LOMAX v. CITY OF PHILADELPHIA et al
MEMORANDUM/OPINION THAT SUMMARY JUDGMENT IS GRANTED IN FAVOR OF CORIZON AND DR. DAVIS. LOMAX'S CLAIMS AGAINST THE CITY OF PHILADELPHIA, MAYOR NUTTER, AND THE CFCF MENTAL HEALTH DEPARTMENT ARE DISMISSED WITHOUT PREJUDICE, AND LOMAX IS GIVEN AN OPPORTUNITY TO AMEND HIS COMPLAINT AS TO THESE THREE DEFENDANTS ONLY. SIGNED BY HONORABLE JOSEPH F. LEESON, JR ON 3/29/17. 3/30/17 ENTERED AND COPIES MAILED TO PRO SES' AND E-MAILED.(ky, )
UNITED STATES DISTRICT COURT
EASTERN DISTRICT OF PENNSYLVANIA
CITY OF PHILADELPHIA; MAYOR NUTTER; :
PHILADELPHIA PRISON SYSTEM;
CFCF; CORIZON, INC.; DR. DAVID DAVIS; and :
CFCF MENTAL HEALTH DEPT.,
Defendant Corizon, Inc.’s Motion for Summary Judgment, ECF No. 33: Granted
Plaintiff’s Motion for Summary Judgment, ECF No. 40: Denied
Joseph F. Leeson, Jr.
United States District Judge
March 29, 2017
Plaintiff Kevin Lomax, who was formerly detained at the Curran-Fromhold Correctional
Facility (“CFCF”) in Philadelphia, initiated this action pursuant to 42 U.S.C. § 1983. Defendant
Corizon, Inc., 1 moves for summary judgment on Lomax’s claims and also moves for the
dismissal of Defendant Dr. David Davis from this case. Lomax has filed a cross-motion for
summary judgment. Because Corizon has shown that there is no dispute as to any material fact
with respect to Lomax’s claims against both Corizon and Dr. Davis, and that both Corizon and
“Corizon is a private corporation. It has a contract with the Philadelphia Prison System to
provide healthcare for inmates.” Toro v. Nutter, No. CIV.A. 13-7552, 2015 WL 4667670, at *3
(E.D. Pa. Aug. 6, 2015).
Dr. Davis are entitled to judgment as a matter of law, Corizon’s motion is granted and Lomax’s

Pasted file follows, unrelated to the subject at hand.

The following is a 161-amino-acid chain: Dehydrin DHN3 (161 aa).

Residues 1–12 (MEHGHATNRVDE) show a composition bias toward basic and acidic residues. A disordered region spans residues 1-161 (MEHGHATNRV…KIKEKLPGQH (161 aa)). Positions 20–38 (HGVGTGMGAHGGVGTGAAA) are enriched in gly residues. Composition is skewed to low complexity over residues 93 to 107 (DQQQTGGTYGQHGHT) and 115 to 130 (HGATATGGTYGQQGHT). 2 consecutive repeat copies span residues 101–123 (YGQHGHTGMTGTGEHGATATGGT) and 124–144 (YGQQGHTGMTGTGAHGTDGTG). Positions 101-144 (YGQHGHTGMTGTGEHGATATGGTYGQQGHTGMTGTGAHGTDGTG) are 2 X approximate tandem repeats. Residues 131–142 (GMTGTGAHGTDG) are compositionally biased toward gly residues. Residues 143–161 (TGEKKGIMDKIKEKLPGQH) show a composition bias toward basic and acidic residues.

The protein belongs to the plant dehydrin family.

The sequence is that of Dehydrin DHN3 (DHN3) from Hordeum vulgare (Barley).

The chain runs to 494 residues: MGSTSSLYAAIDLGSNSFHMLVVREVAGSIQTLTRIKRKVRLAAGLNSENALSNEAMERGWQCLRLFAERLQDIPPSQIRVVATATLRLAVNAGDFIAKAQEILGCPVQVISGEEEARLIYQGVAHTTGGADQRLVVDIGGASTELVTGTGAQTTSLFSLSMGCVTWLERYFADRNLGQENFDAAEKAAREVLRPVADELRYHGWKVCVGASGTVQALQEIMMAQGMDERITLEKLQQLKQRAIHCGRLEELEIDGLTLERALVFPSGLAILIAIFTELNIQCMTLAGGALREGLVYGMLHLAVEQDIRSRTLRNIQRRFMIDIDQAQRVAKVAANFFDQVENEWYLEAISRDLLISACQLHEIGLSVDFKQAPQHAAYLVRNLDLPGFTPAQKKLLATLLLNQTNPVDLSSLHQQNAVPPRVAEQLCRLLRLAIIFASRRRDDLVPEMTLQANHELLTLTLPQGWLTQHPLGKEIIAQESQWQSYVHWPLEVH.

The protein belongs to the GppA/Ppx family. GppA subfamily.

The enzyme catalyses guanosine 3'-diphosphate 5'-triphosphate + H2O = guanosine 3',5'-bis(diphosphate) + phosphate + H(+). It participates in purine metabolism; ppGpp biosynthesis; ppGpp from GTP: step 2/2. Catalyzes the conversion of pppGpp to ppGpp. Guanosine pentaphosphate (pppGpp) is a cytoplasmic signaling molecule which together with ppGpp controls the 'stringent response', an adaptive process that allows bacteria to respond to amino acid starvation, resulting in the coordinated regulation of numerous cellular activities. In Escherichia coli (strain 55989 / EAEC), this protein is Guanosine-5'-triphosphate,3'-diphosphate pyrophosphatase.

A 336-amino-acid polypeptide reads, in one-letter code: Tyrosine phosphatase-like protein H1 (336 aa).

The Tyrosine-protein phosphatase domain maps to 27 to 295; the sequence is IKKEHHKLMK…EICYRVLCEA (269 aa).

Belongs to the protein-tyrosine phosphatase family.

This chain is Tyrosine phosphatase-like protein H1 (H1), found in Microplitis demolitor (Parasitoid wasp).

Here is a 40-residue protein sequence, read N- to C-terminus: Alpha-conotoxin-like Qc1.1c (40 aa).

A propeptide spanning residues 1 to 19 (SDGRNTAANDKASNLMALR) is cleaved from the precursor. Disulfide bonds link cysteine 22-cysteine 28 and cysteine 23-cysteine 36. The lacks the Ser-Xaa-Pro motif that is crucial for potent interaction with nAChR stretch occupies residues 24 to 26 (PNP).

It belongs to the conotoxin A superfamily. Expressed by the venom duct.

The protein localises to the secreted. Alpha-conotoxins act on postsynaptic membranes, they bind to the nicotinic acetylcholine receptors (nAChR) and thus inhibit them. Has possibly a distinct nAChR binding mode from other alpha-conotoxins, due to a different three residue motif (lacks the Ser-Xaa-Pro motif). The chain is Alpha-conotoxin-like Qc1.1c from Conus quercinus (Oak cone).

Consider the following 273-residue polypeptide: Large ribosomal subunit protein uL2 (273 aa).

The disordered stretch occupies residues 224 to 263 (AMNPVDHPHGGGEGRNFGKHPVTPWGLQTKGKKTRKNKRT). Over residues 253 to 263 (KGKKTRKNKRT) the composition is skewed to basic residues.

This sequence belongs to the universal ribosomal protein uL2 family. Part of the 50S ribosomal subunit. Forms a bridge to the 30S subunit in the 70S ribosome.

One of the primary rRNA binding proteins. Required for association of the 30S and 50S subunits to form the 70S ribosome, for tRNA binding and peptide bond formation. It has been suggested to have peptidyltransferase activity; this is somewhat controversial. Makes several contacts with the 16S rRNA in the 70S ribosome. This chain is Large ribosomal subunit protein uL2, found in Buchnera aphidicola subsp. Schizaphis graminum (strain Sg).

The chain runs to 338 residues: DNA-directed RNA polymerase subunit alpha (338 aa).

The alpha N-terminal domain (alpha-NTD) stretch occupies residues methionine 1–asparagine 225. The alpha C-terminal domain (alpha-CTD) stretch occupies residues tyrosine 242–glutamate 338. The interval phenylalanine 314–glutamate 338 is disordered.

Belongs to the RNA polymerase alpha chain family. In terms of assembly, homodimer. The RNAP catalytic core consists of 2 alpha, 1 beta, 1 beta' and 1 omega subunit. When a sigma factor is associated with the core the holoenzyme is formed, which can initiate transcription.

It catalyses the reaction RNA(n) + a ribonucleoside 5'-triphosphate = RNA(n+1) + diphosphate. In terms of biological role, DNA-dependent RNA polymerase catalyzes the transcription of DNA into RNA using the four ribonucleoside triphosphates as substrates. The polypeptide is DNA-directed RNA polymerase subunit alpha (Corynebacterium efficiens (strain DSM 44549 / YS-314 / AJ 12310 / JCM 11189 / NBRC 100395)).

motion is denied.
In this Opinion, the Court also considers Lomax’s claims against the remaining
Defendants: the City of Philadelphia, Mayor Nutter, and the CFCF Mental Health Department.
The Court dismisses Lomax’s claims against these Defendants without prejudice and will permit
Lomax to file an amended complaint with respect to his claims against these Defendants.
Lomax filed his Complaint in March 2013, under § 1983, naming as Defendants the City
of Philadelphia, Mayor Nutter, the Philadelphia Prison System (“PPS”), Curran Fromhold
Correctional Facility (“CFCF”), Corizon, Inc., Dr. David Davis, and the CFCF Medical Health
Department. Compl., ECF No. 5. Lomax’s Complaint alleges that during his time at CFCF he
was forced to sleep in a “boat,” 2 that he suffered neck, back, leg, and wrist pain, as well as
headaches, as a result, and that these ailments were not properly treated by the prison’s medical
personnel. 3 He further alleges that “[o]ther inmates . . . have developed similar body pains,
aches, injuries, etc.” With his Complaint, Lomax also filed an application to proceed in forma
pauperis (“IFP”). ECF No. 1. On March 28, 2013, the Court granted Lomax’s IFP motion,
A “boat” is a plastic makeshift bed placed on the floor of the cell due to prison
In a “declaration” filed in July 2015, Lomax elaborated on these allegations, stating that
he was in custody at CFCF from December 15, 2012, to May 14, 2013, and that he was: